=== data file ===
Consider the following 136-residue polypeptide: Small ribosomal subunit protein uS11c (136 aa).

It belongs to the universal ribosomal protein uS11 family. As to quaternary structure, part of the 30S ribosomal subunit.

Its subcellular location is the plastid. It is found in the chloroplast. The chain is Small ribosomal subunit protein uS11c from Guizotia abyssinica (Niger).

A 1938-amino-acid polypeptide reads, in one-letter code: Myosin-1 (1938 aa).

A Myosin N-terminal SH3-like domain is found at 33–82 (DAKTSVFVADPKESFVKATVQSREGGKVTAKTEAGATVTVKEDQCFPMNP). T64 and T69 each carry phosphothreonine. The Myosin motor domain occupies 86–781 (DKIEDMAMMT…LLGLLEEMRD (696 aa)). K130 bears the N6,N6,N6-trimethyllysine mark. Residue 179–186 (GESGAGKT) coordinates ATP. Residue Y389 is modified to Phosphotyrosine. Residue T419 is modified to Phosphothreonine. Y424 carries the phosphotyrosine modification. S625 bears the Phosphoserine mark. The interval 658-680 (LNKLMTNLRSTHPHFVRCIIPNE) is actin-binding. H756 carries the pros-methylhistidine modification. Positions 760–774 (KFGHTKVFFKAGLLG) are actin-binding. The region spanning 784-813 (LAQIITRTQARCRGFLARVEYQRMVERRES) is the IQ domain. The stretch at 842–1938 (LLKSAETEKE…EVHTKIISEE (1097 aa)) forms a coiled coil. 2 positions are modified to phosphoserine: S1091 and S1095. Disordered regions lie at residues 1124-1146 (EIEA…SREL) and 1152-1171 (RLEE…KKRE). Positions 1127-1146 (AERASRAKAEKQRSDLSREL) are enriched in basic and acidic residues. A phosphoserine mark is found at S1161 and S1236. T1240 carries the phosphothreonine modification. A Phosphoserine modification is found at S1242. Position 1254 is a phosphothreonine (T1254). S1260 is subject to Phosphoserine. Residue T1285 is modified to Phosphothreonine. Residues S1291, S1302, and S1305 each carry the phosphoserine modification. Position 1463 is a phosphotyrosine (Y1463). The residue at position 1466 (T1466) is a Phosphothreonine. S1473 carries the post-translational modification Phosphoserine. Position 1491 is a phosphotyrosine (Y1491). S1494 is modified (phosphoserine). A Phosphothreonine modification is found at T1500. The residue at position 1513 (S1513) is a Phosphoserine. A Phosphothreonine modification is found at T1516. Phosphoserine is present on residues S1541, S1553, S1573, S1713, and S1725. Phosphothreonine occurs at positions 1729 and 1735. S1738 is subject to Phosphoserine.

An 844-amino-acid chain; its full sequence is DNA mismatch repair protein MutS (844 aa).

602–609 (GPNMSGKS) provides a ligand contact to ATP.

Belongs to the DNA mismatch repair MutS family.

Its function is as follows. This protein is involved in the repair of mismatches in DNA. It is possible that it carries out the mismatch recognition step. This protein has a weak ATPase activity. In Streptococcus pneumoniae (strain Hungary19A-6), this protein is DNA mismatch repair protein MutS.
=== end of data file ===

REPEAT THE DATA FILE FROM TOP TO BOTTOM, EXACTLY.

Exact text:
Consider the following 136-residue polypeptide: Small ribosomal subunit protein uS11c (136 aa).

It belongs to the universal ribosomal protein uS11 family. As to quaternary structure, part of the 30S ribosomal subunit.

Its subcellular location is the plastid. It is found in the chloroplast. The chain is Small ribosomal subunit protein uS11c from Guizotia abyssinica (Niger).

A 1938-amino-acid polypeptide reads, in one-letter code: Myosin-1 (1938 aa).

A Myosin N-terminal SH3-like domain is found at 33–82 (DAKTSVFVADPKESFVKATVQSREGGKVTAKTEAGATVTVKEDQCFPMNP). T64 and T69 each carry phosphothreonine. The Myosin motor domain occupies 86–781 (DKIEDMAMMT…LLGLLEEMRD (696 aa)). K130 bears the N6,N6,N6-trimethyllysine mark. Residue 179–186 (GESGAGKT) coordinates ATP. Residue Y389 is modified to Phosphotyrosine. Residue T419 is modified to Phosphothreonine. Y424 carries the phosphotyrosine modification. S625 bears the Phosphoserine mark. The interval 658-680 (LNKLMTNLRSTHPHFVRCIIPNE) is actin-binding. H756 carries the pros-methylhistidine modification. Positions 760–774 (KFGHTKVFFKAGLLG) are actin-binding. The region spanning 784-813 (LAQIITRTQARCRGFLARVEYQRMVERRES) is the IQ domain. The stretch at 842–1938 (LLKSAETEKE…EVHTKIISEE (1097 aa)) forms a coiled coil. 2 positions are modified to phosphoserine: S1091 and S1095. Disordered regions lie at residues 1124-1146 (EIEA…SREL) and 1152-1171 (RLEE…KKRE). Positions 1127-1146 (AERASRAKAEKQRSDLSREL) are enriched in basic and acidic residues. A phosphoserine mark is found at S1161 and S1236. T1240 carries the phosphothreonine modification. A Phosphoserine modification is found at S1242. Position 1254 is a phosphothreonine (T1254). S1260 is subject to Phosphoserine. Residue T1285 is modified to Phosphothreonine. Residues S1291, S1302, and S1305 each carry the phosphoserine modification. Position 1463 is a phosphotyrosine (Y1463). The residue at position 1466 (T1466) is a Phosphothreonine. S1473 carries the post-translational modification Phosphoserine. Position 1491 is a phosphotyrosine (Y1491). S1494 is modified (phosphoserine). A Phosphothreonine modification is found at T1500. The residue at position 1513 (S1513) is a Phosphoserine. A Phosphothreonine modification is found at T1516. Phosphoserine is present on residues S1541, S1553, S1573, S1713, and S1725. Phosphothreonine occurs at positions 1729 and 1735. S1738 is subject to Phosphoserine.

An 844-amino-acid chain; its full sequence is DNA mismatch repair protein MutS (844 aa).

602–609 (GPNMSGKS) provides a ligand contact to ATP.

Belongs to the DNA mismatch repair MutS family.

Its function is as follows. This protein is involved in the repair of mismatches in DNA. It is possible that it carries out the mismatch recognition step. This protein has a weak ATPase activity. In Streptococcus pneumoniae (strain Hungary19A-6), this protein is DNA mismatch repair protein MutS.